The Differences Between Posterior and Anterior Cord Syndrome

Spinal cord injury can be a different experience for everyone, and considerations such as rehabilitation, compensation and dealing with everyday life depend on the type of spinal cord injury and how it affects each person.

spinal cord injury

Classifying a spinal cord injury can help patients to understand as they learn to accept life after injury, search for the best coping mechanisms and find the right rehabilitation services. Two of the classifications include anterior and posterior cord syndrome.

What is anterior cord syndrome?

Anterior cord syndrome is a spinal injury that affects the anterior two-thirds of the spinal cord, caused by a lack of blood flow that prevents oxygen from getting to the spinal cord, injuring the surrounding tissue.

Those dealing with anterior cord syndrome will often experience paralysis below the lesion level and may experience issues with thermal regulation and pain in the lesion level area.

What is posterior cord syndrome?

Posterior cord syndrome affects the dorsal columns found on the backside of the lower spinal cord. This type of syndrome is not as common as anterior cord syndrome, and those who experience it may deal with impaired voluntary movement coordination (sensory ataxia).
The posterior area is responsible for body vibration, sense of movement and other crucial sensory functions, although they could still experience pain and a mix of temperatures.

Most of those living with posterior cord syndrome can walk but may struggle to find their balance.

The causes of posterior and anterior cord syndrome

Compression of the anterior spinal artery is often the cause of anterior cord syndrome. For some people, this can occur without any signs of previous trauma. For others, it is the cause of an incredibly traumatic injury from situations such as car accidents or falls from height.

Acute anterior cord syndrome happens almost immediately, within a couple of hours of the initial problem arising. For most, this will feel pain in the back or chest area, and the injured party will not be able to use motor functions below the spine.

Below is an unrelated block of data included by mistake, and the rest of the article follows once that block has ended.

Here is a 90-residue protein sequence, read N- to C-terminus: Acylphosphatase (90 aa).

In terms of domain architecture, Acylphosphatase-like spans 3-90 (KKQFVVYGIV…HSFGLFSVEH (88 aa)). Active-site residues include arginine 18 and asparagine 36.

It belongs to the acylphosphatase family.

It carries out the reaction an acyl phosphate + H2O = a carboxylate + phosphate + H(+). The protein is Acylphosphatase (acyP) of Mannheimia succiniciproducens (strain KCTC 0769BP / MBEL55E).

Late anterior cord syndrome can occur a few days or weeks after initial compression or injury, which can shock the system and have a sudden impact as soon as the symptoms appear.

Posterior cord syndrome is caused entirely by diseases – such as multiple sclerosis, tumours and neurodegenerative disorders. It can also occur due to blockage around the posterior spinal artery, as this artery is responsible for supplying blood to the spinal cord’s posterior columns. With two posterior spinal arteries, any damage to the body will be on one side.

Treatment plans

The number one treatment for anterior cord syndrome is immediate hospital care, allowing medical professionals to discover the underlying cause, provide treatment, which could involve surgery or medication, and attempt to regain sensation and movement control.

While some patients regain their ability to walk, some may find it hard to overcome muscle control. To improve chances of recovery, medical professionals may conduct testing and encourage rehabilitation or treatment plans.

Depending on the damage to the spinal cord, treatment for posterior cord syndrome can vary for each patient. However, despite the need for different rehabilitation plans, all patients receive physical and occupational therapy, which can hugely benefit those struggling to balance. Some patients will require surgery, while others may need additional supplements. Treatment is entirely down to the individual and their injury.

Seek support from Aspire Law

If you or a member of your family have sustained a spinal cord injury, there are many ways that our solicitors at Aspire Law can help you. Our main aim is to secure a compensation package that will enable you to maintain an independent and fulfilling life. Your award will pay for care and rehabilitation costs, loss of current and future earnings, and compensation for any pain and suffering.